I teach gifted in a public school district. In my two schools, I am the only gifted teacher, but in my district, I am one of 6 elementary GT teachers. Yesterday, we met unofficially. We decided to start a once a month book club for reading middle grade literature. We decided that we needed to know more about what was new and what better way to learn about new kitlit than to read and discuss it. A little wine and some snacks, too.
This first month we decided to read Wonder. A few of us had read it and loved it. Wonder is one of those important books. If you haven’t read it, you must. For me, the book has taken on new meaning through two children.
One is my nephew, Jack. Jack’s school district in Round Rock, TX. did a “One Community: One Book” project. Everyone in the community was encouraged to read Wonder. Jack is in third grade, and he wrote a letter to the author to be able to attend an event where she spoke. He told me later all about it. R.J. Palacio told the story of how she came to write Wonder. She was in an ice cream shop with her children, and a little girl with a facial deformity came in. Ms. Palacio was not happy with her reaction. She mulled it over and over. That drove her to create August.
When we read Wonder in my classroom, I did not even consider my student Brooklyn. I was reading it for all of the other reasons; it’s a great book and teaches so much about how to choose kindness in this world full of intolerance. I thought it was important to teach this point, but I didn’t even think about how Brooklyn lives like Via, Auggie’s sister, every day. Her brother and her mother are disabled. She knows the looks people give, the head turns, the feeling of being different. But Brooklyn doesn’t feel different at all. Her life is totally normal to her. She expressed this beautifully in her letter to R.J. Palacio for the Letters about Literature contest.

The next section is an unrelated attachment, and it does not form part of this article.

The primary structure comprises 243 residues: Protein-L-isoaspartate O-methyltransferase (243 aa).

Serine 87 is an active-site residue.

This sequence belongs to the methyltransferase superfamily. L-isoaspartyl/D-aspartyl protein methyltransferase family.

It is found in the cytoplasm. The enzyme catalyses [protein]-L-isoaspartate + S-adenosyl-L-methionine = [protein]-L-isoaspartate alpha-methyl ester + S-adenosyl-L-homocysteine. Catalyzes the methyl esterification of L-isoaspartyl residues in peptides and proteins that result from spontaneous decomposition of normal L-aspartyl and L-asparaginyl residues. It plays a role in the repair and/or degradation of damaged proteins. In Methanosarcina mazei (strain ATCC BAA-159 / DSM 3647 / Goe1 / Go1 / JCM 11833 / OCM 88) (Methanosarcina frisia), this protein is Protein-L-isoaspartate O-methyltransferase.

Like Via, I get very angry when I see someone staring at us like they paid us to put on a show. They look my family up and down, but when their eyes get down, they stay down, staring at my family’s legs. “They aren’t aliens! They are just like me and you, but their legs don’t work exactly the same.” I say this every time, but only in my head. I’ve tried to see what they see, but I just can’t see it.
Momma always told me that God gave me to her and the family for a special reason. Your book helped me to realize being different isn’t always bad. Usually, I feel like no one understands what it is like living with my family. No one understands how normal it can be. Your book changed that. You understood, and I want to tell you thank you.
Next month we have selected to read A Snicker of Magic. I haven’t read it yet, but have seen lots of good reviews. Looking forward to reading and sharing with my colleagues who love a good kidlit book, just like me.